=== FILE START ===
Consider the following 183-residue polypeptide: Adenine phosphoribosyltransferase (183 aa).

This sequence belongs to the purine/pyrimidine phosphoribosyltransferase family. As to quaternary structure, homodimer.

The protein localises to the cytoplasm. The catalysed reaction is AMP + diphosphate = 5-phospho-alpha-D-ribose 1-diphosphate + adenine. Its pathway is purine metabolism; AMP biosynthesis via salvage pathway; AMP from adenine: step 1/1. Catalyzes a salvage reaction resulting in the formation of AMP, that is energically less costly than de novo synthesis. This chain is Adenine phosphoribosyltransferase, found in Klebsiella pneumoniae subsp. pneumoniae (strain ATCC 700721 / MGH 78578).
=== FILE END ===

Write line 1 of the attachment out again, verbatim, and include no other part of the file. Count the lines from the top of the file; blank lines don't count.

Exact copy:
Consider the following 183-residue polypeptide: Adenine phosphoribosyltransferase (183 aa).